• Thai scientists catch bats to trace virus origins
    A researcher measures a bat inside a cave at Sai Yok National Park in Kanchanaburi province, west of Bangkok, Thailand, Friday, July 31, 2020. Researchers in Thailand have been trekking though the countryside to catch bats in their caves in an effort to trace the murky origins of the coronavirus. (AP Photo/Sakchai Lalit)
  • Thai scientists catch bats to trace virus origins
    Researchers put on PPE suits and stand in front of a cave entrance as they prepare to catch bats at Sai Yok National Park in Kanchanaburi province, west of Bangkok, Thailand, Friday, July 31, 2020. Researchers in Thailand have been trekking though the countryside to catch bats in their caves in an effort to trace the murky origins of the coronavirus.(AP Photo/Sakchai Lalit)
  • Thai scientists catch bats to trace virus origins
    Researchers catch bats in front of a cave inside Sai Yok National Park in Kanchanaburi province, west of Bangkok, Thailand, Friday, July 31, 2020. Researchers in Thailand have been trekking though the countryside to catch bats in their caves in an effort to trace the murky origins of the coronavirus.(AP Photo/Sakchai Lalit)
  • Thai scientists catch bats to trace virus origins
    Professor from Kasetsart University Prateep Duengkae arranges bats to take blood samples and swab samples inside a cave at Sai Yok National Park in Kanchanaburi province, west of Bangkok, Thailand, Friday, July 31, 2020. Researchers in Thailand have been trekking though the countryside to catch bats in their caves in an effort to trace the murky origins of the coronavirus. (AP Photo/Sakchai Lalit)
  • Thai scientists catch bats to trace virus origins
    A researcher measures a bat inside a cave at Sai Yok National Park in Kanchanaburi province, west of Bangkok, Thailand, Friday, July 31, 2020. Researchers in Thailand have been trekking though the countryside to catch bats in their caves in an effort to trace the murky origins of the coronavirus. (AP Photo/Sakchai Lalit)
  • Thai scientists catch bats to trace virus origins
    Researchers take samples from a bat's mouth inside Sai Yok National Park in Kanchanaburi province, west of Bangkok, Thailand, Friday, July 31, 2020. Researchers in Thailand have been trekking though the countryside to catch bats in their caves in an effort to trace the murky origins of the coronavirus. (AP Photo/Sakchai Lalit)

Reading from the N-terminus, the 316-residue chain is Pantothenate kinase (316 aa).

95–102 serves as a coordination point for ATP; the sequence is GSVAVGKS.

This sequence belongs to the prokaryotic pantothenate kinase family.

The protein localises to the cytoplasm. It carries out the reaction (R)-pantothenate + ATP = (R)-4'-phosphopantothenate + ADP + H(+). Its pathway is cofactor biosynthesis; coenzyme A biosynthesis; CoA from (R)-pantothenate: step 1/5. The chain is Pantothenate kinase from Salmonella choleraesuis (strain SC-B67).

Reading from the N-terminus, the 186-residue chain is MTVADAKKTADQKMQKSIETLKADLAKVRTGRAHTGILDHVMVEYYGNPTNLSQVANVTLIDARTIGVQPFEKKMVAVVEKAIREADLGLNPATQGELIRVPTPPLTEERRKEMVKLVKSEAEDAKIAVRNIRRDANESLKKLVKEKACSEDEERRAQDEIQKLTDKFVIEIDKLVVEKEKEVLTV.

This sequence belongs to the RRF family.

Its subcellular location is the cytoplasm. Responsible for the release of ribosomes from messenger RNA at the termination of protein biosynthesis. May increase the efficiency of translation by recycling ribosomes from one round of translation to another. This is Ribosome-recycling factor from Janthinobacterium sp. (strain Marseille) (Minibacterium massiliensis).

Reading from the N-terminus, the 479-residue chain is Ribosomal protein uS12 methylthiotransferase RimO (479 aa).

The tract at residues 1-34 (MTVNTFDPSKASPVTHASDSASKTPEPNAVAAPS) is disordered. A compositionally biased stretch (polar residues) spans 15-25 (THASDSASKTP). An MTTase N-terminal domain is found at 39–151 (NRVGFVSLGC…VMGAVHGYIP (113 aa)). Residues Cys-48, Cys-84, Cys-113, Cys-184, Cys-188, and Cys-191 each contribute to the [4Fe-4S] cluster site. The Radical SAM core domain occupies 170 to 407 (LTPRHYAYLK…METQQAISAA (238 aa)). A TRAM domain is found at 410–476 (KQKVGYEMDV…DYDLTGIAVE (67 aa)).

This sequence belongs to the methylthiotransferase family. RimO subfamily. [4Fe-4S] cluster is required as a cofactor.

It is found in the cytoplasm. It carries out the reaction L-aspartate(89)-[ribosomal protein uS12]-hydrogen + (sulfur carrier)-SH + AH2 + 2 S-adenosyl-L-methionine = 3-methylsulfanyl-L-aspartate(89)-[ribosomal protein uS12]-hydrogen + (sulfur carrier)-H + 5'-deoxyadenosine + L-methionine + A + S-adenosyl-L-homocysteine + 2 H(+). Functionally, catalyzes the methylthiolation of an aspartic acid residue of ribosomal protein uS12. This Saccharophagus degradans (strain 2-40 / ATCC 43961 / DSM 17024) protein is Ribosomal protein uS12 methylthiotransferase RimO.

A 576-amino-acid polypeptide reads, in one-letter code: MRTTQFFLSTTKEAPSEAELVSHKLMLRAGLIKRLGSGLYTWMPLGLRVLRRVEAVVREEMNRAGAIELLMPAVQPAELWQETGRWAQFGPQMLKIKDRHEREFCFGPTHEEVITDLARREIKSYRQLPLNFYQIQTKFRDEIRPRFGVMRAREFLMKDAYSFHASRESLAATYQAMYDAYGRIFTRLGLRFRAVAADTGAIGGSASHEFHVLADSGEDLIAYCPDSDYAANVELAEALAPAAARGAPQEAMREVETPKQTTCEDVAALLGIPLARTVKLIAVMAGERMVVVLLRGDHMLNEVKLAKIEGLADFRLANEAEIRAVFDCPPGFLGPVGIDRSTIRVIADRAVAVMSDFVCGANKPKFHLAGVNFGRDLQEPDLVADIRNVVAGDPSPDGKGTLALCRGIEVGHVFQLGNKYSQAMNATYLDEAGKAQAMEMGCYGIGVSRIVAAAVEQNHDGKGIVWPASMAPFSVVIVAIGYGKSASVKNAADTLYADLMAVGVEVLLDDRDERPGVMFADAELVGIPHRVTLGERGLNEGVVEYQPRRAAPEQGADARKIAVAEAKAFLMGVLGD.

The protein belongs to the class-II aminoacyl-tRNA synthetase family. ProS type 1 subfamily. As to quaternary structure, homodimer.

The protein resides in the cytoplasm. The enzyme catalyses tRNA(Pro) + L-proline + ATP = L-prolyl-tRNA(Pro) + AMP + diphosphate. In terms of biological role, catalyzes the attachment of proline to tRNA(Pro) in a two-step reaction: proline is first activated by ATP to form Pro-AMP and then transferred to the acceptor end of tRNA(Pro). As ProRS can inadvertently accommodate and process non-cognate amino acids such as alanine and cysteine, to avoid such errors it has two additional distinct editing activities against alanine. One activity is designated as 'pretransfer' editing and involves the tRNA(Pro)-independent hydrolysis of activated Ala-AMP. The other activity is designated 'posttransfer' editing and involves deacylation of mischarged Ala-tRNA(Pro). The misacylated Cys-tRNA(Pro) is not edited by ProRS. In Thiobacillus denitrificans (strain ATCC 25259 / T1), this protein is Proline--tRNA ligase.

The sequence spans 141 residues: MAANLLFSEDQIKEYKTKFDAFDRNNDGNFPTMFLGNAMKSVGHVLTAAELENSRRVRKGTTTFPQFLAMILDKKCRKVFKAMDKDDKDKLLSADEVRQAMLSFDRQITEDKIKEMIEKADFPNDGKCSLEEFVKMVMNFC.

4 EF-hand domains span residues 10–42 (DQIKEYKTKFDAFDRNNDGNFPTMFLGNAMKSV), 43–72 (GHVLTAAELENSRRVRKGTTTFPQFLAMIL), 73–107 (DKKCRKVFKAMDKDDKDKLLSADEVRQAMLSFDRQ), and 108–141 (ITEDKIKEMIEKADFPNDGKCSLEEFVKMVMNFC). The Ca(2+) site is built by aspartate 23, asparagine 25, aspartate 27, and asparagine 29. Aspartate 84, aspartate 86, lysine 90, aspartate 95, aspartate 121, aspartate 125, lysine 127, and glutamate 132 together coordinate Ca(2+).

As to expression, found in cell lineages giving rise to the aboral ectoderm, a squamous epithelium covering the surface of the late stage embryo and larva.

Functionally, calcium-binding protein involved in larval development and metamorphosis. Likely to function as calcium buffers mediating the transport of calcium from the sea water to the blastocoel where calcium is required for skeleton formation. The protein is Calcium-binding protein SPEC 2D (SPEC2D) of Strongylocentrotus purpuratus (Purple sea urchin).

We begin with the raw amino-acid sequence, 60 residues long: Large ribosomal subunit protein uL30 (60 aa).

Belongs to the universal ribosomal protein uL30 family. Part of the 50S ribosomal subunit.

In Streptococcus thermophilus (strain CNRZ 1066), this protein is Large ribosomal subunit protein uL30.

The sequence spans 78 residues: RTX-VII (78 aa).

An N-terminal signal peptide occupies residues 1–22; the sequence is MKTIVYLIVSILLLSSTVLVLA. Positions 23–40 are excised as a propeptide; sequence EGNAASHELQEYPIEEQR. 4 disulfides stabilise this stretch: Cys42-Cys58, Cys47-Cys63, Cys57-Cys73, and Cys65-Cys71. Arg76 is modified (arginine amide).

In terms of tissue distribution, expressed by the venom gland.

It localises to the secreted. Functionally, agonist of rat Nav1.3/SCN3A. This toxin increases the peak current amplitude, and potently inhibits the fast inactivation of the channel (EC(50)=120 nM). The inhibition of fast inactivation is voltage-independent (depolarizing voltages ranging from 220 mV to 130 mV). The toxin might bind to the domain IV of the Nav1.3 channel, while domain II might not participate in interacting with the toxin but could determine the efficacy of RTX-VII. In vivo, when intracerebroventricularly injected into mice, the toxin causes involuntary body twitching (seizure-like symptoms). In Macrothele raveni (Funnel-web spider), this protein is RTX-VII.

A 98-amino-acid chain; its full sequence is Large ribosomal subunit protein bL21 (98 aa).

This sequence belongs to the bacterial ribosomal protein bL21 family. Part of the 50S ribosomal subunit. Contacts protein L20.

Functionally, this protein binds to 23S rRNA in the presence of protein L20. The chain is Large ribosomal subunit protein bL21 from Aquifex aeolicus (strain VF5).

• Thai scientists catch bats to trace virus origins
    A researcher swabs a bat's mouth to take samples at Sai Yok National Park in Kanchanaburi province, west of Bangkok, Thailand, Friday, July 31, 2020. Researchers in Thailand have been trekking though the countryside to catch bats in their caves in an effort to trace the murky origins of the coronavirus. (AP Photo/Sakchai Lalit)
  • Thai scientists catch bats to trace virus origins
    A researcher releases a bat after taking blood sample bat inside Sai Yok National Park in Kanchanaburi province, west of Bangkok, Thailand, Saturday, Aug. 1, 2020. Researchers in Thailand have been trekking though the countryside to catch bats in their caves in an effort to trace the murky origins of the coronavirus. (AP Photo/Sakchai Lalit)
  • Thai scientists catch bats to trace virus origins
    A researcher with a bat in a bag walks out from a cave at Sai Yok National Park in Kanchanaburi province, west of Bangkok, Thailand, Saturday, Aug. 1, 2020. Researchers in Thailand have been trekking though the countryside to catch bats in their caves in an effort to trace the murky origins of the coronavirus. (AP photo/Sakchai Lalit)

She believes it is likely they will find in Thailand's bats the same virus that causes COVID-19.

"The pandemic is borderless," she said. "The disease can travel with . It could go anywhere."